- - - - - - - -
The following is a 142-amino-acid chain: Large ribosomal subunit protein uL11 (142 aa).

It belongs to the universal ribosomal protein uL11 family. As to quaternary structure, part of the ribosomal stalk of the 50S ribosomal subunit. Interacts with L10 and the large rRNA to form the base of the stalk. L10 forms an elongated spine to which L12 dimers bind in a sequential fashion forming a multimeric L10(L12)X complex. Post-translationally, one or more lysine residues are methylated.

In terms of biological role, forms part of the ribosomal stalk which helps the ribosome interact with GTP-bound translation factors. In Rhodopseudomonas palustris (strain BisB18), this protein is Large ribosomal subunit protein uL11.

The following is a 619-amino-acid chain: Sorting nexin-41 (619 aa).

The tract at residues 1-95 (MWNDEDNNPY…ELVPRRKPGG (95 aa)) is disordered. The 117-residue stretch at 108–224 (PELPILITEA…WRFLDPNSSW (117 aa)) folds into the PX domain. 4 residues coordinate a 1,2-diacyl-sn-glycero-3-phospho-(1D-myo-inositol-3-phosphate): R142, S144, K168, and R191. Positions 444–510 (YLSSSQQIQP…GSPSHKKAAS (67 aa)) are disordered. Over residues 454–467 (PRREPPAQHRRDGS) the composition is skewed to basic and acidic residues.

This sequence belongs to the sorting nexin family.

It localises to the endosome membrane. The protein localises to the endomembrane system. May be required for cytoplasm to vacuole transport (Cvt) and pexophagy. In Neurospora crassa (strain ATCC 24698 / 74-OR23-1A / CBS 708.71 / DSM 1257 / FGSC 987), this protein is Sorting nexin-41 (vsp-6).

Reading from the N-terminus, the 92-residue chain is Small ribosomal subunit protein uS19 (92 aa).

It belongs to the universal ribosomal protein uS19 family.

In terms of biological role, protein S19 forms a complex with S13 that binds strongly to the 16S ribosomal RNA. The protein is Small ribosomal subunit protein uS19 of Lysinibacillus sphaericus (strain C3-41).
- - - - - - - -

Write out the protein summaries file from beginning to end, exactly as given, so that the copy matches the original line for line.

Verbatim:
The following is a 142-amino-acid chain: Large ribosomal subunit protein uL11 (142 aa).

It belongs to the universal ribosomal protein uL11 family. As to quaternary structure, part of the ribosomal stalk of the 50S ribosomal subunit. Interacts with L10 and the large rRNA to form the base of the stalk. L10 forms an elongated spine to which L12 dimers bind in a sequential fashion forming a multimeric L10(L12)X complex. Post-translationally, one or more lysine residues are methylated.

In terms of biological role, forms part of the ribosomal stalk which helps the ribosome interact with GTP-bound translation factors. In Rhodopseudomonas palustris (strain BisB18), this protein is Large ribosomal subunit protein uL11.

The following is a 619-amino-acid chain: Sorting nexin-41 (619 aa).

The tract at residues 1-95 (MWNDEDNNPY…ELVPRRKPGG (95 aa)) is disordered. The 117-residue stretch at 108–224 (PELPILITEA…WRFLDPNSSW (117 aa)) folds into the PX domain. 4 residues coordinate a 1,2-diacyl-sn-glycero-3-phospho-(1D-myo-inositol-3-phosphate): R142, S144, K168, and R191. Positions 444–510 (YLSSSQQIQP…GSPSHKKAAS (67 aa)) are disordered. Over residues 454–467 (PRREPPAQHRRDGS) the composition is skewed to basic and acidic residues.

This sequence belongs to the sorting nexin family.

It localises to the endosome membrane. The protein localises to the endomembrane system. May be required for cytoplasm to vacuole transport (Cvt) and pexophagy. In Neurospora crassa (strain ATCC 24698 / 74-OR23-1A / CBS 708.71 / DSM 1257 / FGSC 987), this protein is Sorting nexin-41 (vsp-6).

Reading from the N-terminus, the 92-residue chain is Small ribosomal subunit protein uS19 (92 aa).

It belongs to the universal ribosomal protein uS19 family.

In terms of biological role, protein S19 forms a complex with S13 that binds strongly to the 16S ribosomal RNA. The protein is Small ribosomal subunit protein uS19 of Lysinibacillus sphaericus (strain C3-41).